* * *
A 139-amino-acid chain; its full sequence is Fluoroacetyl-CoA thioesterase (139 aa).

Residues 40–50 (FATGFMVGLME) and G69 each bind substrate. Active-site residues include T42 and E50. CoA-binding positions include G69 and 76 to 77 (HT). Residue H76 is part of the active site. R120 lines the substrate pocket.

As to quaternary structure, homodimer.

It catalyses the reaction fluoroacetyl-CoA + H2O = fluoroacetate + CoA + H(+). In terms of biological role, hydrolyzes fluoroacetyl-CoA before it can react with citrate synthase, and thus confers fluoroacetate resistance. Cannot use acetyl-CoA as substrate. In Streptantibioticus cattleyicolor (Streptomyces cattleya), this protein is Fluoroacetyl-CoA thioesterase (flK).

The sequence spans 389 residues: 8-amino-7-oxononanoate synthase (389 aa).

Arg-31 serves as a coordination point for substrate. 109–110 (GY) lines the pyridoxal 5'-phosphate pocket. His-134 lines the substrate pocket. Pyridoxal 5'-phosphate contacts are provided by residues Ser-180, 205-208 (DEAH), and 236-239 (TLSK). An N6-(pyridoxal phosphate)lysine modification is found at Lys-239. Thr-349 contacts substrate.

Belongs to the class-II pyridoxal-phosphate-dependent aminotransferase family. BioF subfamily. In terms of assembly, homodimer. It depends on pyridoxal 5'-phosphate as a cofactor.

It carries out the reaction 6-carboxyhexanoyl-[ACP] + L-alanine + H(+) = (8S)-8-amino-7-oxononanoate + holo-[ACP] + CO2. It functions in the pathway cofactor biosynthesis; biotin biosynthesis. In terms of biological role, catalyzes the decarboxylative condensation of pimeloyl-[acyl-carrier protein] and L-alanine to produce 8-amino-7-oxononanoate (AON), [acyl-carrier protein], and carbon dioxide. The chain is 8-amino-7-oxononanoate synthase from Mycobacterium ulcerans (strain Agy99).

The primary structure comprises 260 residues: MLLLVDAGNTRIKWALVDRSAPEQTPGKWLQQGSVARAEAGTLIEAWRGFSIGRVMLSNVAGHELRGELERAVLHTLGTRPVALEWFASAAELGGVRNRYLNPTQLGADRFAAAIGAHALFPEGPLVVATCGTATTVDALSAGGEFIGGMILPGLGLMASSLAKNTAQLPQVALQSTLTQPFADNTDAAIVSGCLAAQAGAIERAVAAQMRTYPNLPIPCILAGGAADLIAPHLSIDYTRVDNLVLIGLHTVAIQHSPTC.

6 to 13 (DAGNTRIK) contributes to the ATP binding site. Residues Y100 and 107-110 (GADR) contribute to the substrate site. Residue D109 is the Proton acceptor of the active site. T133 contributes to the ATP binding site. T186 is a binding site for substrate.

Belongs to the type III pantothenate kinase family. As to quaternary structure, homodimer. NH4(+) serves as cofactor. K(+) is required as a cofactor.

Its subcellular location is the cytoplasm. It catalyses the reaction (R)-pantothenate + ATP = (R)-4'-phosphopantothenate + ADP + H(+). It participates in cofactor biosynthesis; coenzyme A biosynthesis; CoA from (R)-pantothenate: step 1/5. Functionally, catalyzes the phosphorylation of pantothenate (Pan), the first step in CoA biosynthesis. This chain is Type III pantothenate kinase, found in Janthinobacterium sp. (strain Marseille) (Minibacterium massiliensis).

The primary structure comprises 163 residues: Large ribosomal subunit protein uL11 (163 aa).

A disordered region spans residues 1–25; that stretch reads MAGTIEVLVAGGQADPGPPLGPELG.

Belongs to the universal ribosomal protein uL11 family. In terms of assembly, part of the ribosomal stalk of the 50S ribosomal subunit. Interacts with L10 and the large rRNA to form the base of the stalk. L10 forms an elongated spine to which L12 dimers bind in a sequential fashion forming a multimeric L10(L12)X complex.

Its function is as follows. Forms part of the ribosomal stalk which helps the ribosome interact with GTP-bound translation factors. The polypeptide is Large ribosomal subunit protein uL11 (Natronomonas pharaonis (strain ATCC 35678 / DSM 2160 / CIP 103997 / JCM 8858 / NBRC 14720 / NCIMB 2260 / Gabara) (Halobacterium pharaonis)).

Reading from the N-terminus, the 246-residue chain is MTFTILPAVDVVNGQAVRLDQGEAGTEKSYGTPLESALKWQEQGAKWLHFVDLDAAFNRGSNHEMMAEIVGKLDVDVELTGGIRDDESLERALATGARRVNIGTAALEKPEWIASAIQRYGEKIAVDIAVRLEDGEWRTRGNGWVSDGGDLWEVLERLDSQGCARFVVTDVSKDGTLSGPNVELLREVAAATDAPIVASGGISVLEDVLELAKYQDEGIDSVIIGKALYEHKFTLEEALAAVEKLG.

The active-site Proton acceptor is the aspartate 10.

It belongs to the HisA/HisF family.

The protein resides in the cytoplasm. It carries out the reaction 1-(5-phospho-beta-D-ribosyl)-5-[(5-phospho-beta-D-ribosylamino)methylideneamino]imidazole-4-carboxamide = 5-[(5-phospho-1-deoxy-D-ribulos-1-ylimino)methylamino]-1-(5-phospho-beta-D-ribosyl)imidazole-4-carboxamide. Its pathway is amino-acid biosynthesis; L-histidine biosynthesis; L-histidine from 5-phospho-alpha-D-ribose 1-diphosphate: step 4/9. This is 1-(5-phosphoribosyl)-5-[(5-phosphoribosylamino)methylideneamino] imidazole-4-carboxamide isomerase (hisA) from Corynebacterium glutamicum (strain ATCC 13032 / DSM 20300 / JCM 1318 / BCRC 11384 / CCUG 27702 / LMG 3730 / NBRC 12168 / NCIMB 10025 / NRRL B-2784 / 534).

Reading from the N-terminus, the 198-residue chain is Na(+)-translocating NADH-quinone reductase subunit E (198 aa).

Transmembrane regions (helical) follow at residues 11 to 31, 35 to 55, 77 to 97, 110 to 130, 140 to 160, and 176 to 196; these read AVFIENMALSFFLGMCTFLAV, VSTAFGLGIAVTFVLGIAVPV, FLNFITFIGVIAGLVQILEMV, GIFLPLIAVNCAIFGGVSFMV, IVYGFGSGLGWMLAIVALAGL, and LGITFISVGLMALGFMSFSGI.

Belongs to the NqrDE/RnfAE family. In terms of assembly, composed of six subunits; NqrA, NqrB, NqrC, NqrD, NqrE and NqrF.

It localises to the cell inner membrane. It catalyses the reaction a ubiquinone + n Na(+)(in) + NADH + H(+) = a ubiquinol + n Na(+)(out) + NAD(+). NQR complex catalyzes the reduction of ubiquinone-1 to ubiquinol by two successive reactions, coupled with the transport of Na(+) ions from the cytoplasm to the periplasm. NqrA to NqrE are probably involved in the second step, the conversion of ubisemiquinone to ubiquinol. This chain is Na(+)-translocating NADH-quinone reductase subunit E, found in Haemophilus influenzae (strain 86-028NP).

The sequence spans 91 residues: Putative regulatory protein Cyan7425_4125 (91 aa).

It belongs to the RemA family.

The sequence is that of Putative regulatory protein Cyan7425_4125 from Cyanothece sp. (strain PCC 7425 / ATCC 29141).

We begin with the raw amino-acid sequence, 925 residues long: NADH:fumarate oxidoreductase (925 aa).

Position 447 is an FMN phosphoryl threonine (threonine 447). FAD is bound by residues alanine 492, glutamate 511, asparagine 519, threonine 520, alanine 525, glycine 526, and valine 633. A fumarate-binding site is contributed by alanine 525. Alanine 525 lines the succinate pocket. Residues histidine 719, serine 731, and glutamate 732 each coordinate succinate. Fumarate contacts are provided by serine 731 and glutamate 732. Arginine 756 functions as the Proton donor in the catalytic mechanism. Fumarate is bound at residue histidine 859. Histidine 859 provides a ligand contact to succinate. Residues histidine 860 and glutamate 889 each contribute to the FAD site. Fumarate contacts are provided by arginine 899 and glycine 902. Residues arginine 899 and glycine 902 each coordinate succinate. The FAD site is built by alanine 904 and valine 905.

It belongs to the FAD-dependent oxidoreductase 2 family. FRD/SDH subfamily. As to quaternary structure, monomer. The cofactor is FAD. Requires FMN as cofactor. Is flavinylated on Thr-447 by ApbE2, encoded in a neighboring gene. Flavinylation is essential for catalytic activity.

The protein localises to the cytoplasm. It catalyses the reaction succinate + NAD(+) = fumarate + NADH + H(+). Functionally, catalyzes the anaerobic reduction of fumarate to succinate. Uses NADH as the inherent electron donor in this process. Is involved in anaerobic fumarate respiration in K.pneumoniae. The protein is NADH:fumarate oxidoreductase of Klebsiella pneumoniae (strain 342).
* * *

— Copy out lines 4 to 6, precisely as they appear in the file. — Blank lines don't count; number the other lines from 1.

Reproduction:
It catalyses the reaction fluoroacetyl-CoA + H2O = fluoroacetate + CoA + H(+). In terms of biological role, hydrolyzes fluoroacetyl-CoA before it can react with citrate synthase, and thus confers fluoroacetate resistance. Cannot use acetyl-CoA as substrate. In Streptantibioticus cattleyicolor (Streptomyces cattleya), this protein is Fluoroacetyl-CoA thioesterase (flK).

The sequence spans 389 residues: 8-amino-7-oxononanoate synthase (389 aa).

Arg-31 serves as a coordination point for substrate. 109–110 (GY) lines the pyridoxal 5'-phosphate pocket. His-134 lines the substrate pocket. Pyridoxal 5'-phosphate contacts are provided by residues Ser-180, 205-208 (DEAH), and 236-239 (TLSK). An N6-(pyridoxal phosphate)lysine modification is found at Lys-239. Thr-349 contacts substrate.